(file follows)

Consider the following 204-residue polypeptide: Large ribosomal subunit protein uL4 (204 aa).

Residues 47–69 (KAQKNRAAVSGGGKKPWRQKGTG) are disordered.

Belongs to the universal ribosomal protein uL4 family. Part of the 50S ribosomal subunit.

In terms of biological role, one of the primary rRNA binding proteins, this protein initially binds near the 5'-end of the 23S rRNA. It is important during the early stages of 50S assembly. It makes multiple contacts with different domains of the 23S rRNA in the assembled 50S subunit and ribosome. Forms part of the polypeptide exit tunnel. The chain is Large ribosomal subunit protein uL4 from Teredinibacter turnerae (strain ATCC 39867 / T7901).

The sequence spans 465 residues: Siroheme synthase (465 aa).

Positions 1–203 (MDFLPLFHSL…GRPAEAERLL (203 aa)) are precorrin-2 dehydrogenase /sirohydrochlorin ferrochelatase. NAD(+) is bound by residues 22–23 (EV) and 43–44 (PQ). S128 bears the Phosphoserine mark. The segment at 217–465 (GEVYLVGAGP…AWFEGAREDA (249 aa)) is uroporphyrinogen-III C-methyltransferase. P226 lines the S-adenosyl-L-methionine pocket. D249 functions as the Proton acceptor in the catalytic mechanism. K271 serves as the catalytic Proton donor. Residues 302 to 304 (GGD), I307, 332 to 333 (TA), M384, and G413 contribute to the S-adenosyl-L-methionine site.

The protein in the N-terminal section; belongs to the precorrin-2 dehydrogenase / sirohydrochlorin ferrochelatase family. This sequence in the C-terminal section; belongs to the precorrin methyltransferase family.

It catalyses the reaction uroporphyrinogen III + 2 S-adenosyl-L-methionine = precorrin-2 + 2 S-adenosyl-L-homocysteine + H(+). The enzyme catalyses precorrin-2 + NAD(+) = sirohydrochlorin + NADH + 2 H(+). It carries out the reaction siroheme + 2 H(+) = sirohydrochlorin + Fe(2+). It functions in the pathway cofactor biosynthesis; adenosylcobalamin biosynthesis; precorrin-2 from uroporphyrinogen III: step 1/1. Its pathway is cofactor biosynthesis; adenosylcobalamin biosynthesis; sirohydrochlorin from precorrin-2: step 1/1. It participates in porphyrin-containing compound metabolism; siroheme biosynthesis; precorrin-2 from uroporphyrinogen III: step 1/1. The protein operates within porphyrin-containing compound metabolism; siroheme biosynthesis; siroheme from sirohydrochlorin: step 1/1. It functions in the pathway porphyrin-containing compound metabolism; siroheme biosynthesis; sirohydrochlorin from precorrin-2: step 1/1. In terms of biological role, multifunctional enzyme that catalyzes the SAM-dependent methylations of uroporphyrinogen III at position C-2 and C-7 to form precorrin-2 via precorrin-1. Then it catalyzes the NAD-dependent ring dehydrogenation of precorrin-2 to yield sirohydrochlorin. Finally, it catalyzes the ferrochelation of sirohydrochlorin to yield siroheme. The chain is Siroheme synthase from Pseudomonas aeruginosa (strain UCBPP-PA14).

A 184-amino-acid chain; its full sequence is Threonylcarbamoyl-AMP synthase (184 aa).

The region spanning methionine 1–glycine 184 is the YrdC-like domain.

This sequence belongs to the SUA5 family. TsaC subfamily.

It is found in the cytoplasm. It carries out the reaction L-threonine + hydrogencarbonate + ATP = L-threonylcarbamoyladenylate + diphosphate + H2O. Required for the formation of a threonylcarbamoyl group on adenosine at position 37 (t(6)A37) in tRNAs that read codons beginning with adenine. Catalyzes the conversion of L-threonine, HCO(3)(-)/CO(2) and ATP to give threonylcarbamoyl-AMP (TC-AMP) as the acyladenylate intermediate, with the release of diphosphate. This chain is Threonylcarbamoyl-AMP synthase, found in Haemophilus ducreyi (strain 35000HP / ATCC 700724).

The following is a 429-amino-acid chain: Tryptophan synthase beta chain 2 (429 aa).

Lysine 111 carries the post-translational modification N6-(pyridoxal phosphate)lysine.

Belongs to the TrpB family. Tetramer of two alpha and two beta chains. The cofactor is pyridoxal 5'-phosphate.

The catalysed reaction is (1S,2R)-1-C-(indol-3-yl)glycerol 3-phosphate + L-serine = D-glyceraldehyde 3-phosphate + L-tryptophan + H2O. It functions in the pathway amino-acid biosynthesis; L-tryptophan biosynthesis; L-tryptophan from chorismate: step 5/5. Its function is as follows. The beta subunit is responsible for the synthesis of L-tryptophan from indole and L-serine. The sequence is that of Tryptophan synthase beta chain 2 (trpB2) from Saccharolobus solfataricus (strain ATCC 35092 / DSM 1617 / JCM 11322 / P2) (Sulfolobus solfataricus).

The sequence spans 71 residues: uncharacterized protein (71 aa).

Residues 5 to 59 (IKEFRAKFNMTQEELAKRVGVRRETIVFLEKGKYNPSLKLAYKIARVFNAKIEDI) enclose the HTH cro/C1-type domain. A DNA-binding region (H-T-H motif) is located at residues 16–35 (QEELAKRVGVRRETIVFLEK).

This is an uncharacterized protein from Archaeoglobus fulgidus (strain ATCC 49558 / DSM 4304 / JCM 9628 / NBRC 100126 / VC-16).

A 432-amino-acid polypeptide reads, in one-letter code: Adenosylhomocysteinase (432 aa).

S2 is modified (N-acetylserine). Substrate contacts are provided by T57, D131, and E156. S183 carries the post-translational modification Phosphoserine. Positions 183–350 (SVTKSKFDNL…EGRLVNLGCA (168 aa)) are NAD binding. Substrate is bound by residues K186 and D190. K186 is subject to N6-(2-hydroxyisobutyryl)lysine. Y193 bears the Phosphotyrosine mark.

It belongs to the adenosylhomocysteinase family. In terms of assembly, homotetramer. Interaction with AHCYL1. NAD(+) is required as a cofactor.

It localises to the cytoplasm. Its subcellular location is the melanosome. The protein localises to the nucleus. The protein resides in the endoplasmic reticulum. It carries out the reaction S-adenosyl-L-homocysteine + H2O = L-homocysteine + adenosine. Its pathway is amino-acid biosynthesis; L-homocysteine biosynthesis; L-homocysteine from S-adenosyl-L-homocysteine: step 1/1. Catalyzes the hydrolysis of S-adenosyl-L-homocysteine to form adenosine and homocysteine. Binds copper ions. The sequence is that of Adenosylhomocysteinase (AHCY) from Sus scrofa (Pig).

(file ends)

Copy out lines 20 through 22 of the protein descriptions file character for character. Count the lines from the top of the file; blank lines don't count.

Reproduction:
A 432-amino-acid polypeptide reads, in one-letter code: Adenosylhomocysteinase (432 aa).

S2 is modified (N-acetylserine). Substrate contacts are provided by T57, D131, and E156. S183 carries the post-translational modification Phosphoserine. Positions 183–350 (SVTKSKFDNL…EGRLVNLGCA (168 aa)) are NAD binding. Substrate is bound by residues K186 and D190. K186 is subject to N6-(2-hydroxyisobutyryl)lysine. Y193 bears the Phosphotyrosine mark.

It belongs to the adenosylhomocysteinase family. In terms of assembly, homotetramer. Interaction with AHCYL1. NAD(+) is required as a cofactor.